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To Market.... To Market.......

Visiting Sham Shui Po.

all seasons in one day

I've been too busy to do any form of exploring recently as it has been end of year report writing time. For a while the only thing I saw that I found interesting enough to photograph was a huge advertisement for Macallan single malt whisky in Central MTR Station and this was only interesting to me as it had lots of pictures of typically Scottish things on it, such as: ruined cottages, stags, red squirrels, sheep, typical Scottish houses. It made me feel quite homesick.

I later found out that the pictures in the advert are by Sir Peter Blake who designed the collage style cover for The Beatles’ 'Sgt. Pepper’s Lonely Hearts Club Band' album in 1967. The pictures will be used as labels for thirteen limited-edition bottles of Macallan whisky which date from 1967. The pictures depict scenes from the history of Macallan whisky.

Macallan Single Malt whisky.

Macallan Single Malt whisky.

Macallan Single Malt whisky.

Macallan Single Malt whisky.

Macallan Single Malt whisky.

Macallan Single Malt whisky.

Macallan Single Malt whisky.

Macallan Single Malt whisky.

Macallan Single Malt whisky.

Macallan Single Malt whisky.

Last weekend was a three day holiday weekend due to Dragon Boat Day on Monday 14th June and I had intended to do some sightseeing, but unfortunately, I got sick so actually spent my Monday off in bed sleeping, apart from when I got up and went to the couch for even more sleeping.

By Tuesday 15th I was back at work, but had to take a broken computer to Lai Chi Kok for repair. I decided since I was so close to Sham Shui Po I may as well take another look around there.

Sham Shui Po.

Sham Shui Po.

Sham Shui Po is a very interesting area, but I could not do it full justice on such a short visit and so fully intend to go back later and do it more thoroughly.

Sham Shui Po means Deep Water Pier. It is an older and poorer area of Hong Kong - very working class. It is famous for markets. In World War II it was the site of a Japanese Prisoner of War Camp. Unfortunately, there is almost nothing to mark where this was. Sham Shui Po also has some interesting historical buildings, lots of typically Chinese restaurants and in recent times several colourful murals.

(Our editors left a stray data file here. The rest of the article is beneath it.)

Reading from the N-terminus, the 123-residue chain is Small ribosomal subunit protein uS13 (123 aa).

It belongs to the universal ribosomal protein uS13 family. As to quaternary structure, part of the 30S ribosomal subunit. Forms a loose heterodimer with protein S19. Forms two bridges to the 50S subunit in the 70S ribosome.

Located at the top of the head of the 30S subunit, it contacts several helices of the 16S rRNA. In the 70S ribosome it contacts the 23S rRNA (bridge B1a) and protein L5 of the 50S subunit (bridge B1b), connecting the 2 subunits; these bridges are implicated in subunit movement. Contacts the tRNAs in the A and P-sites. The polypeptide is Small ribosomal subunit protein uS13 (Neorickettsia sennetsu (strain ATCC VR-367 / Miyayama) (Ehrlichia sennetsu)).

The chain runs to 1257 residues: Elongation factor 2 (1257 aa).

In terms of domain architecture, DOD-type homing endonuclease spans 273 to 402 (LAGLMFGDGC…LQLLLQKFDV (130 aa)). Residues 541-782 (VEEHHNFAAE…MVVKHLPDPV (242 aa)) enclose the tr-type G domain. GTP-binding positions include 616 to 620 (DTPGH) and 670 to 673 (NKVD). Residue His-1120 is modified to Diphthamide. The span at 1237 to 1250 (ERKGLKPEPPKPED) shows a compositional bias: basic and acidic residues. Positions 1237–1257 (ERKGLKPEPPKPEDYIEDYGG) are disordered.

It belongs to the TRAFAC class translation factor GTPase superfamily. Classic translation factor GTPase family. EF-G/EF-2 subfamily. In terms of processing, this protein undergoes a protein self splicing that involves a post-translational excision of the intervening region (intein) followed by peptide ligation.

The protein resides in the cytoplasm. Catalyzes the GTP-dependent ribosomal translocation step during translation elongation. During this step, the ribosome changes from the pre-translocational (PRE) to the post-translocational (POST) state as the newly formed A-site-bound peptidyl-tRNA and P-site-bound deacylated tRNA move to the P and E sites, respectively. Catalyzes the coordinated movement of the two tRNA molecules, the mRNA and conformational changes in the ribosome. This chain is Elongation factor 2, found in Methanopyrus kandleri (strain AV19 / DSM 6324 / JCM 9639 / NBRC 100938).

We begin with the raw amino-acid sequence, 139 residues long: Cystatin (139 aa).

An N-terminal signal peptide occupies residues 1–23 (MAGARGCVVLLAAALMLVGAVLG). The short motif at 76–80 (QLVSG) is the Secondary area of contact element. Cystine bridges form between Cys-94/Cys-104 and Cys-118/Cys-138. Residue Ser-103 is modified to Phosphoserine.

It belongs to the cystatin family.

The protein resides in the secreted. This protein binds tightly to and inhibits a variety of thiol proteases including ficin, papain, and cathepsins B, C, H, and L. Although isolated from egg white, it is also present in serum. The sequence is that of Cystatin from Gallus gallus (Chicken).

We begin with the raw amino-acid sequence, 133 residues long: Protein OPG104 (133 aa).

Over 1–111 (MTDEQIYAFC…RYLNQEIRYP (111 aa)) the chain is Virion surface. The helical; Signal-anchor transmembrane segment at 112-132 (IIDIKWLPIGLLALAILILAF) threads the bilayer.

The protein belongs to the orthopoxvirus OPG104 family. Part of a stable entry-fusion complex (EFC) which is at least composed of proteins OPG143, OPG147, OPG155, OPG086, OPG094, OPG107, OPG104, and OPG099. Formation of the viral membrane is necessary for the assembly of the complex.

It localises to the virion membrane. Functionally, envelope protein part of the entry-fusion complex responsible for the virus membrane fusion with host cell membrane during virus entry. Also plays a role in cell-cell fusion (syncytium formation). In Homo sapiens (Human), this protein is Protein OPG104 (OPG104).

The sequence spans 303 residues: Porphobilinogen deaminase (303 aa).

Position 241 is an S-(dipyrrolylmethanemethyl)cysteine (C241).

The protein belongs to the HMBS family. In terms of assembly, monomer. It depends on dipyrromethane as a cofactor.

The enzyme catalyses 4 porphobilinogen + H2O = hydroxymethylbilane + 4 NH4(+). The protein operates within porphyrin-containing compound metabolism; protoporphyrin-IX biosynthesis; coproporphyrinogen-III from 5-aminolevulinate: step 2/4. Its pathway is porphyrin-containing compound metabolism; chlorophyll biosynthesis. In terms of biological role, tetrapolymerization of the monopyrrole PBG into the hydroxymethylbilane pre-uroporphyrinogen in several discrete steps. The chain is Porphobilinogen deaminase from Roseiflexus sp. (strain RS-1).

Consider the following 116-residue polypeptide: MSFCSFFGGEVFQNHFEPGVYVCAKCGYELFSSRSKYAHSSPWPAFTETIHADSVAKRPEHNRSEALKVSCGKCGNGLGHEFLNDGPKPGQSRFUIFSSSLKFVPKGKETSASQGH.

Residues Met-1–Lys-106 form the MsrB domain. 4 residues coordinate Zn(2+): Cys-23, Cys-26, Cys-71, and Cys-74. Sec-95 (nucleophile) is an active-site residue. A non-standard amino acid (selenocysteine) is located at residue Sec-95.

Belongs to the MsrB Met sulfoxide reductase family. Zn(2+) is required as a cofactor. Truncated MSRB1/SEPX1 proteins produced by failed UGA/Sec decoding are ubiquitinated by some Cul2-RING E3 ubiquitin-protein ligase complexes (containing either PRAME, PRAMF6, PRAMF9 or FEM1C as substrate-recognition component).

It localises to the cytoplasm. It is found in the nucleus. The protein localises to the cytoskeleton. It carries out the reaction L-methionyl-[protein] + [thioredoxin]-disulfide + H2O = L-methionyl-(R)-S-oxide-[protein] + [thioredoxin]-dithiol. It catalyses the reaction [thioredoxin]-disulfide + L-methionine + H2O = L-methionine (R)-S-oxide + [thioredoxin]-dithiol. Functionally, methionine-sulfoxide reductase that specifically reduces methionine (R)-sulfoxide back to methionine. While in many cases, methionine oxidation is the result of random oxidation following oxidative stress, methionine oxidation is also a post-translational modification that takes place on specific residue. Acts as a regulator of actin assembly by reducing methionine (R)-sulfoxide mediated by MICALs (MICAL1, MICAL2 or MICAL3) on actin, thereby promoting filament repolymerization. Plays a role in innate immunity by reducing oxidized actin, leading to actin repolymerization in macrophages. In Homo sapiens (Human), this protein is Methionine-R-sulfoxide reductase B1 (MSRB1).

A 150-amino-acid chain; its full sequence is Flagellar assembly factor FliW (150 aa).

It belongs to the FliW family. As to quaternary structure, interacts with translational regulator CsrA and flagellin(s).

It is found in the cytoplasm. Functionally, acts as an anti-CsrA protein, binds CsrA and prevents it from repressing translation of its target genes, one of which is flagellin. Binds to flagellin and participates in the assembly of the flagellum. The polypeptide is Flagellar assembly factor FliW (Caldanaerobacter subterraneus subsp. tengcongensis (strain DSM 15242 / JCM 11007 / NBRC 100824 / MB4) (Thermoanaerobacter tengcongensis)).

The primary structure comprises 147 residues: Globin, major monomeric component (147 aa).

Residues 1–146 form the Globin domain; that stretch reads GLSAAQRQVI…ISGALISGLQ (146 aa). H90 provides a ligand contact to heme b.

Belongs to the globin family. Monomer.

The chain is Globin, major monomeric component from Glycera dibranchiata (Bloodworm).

One of the reasons I went there was that I wanted to see a mural called 'The Rainbow Thief'. This is by Spanish artist, Okuda San Miguel, who painted it for the 2016 Hong Kong Walls Festival. The mural shows a fox's head which looks incredibly three dimensional on top of a multi-coloured tall narrow building. It is located at 180 Tai Nan Street and certainly brightens up an otherwise dreary area.

The Rainbow Thief.

The Rainbow Thief.

The Rainbow Thief.

The Rainbow Thief.

I noticed a few other colourful murals around, mainly painted on shop shutters. Again these added a bit of colour to the otherwise drab surroundings. One blog I read before visiting even recommended going to Sham Shui Po early when all the shops are closed to see the artwork on the shutters.

Colourful Murals.

Colourful Murals.

Colourful Murals.

Colourful Murals.

The streets of Sham Shui Po are lined with market stalls and different streets have different specialties. There is a street specialising in ribbons, one for buttons, one that mainly sells toys and another concentrating on cloth. I haven't fully explored all of these yet. This time I found the cloth and the ribbons areas. This area is also famous for cheap electrical goods, especially in the Golden Computer Centre.

Ribbons and Crafts.

Ribbons and Crafts.

Cloth and Ribbons.

Cloth and Ribbons.

Cloth.

Cloth.

Ribbons and Crafts.

Ribbons and Crafts.

Ribbons.

Ribbons.

Food Stuffs.

Food Stuffs.

Shoes.

Shoes.

Clothes Shopping.

Clothes Shopping.

Hardware.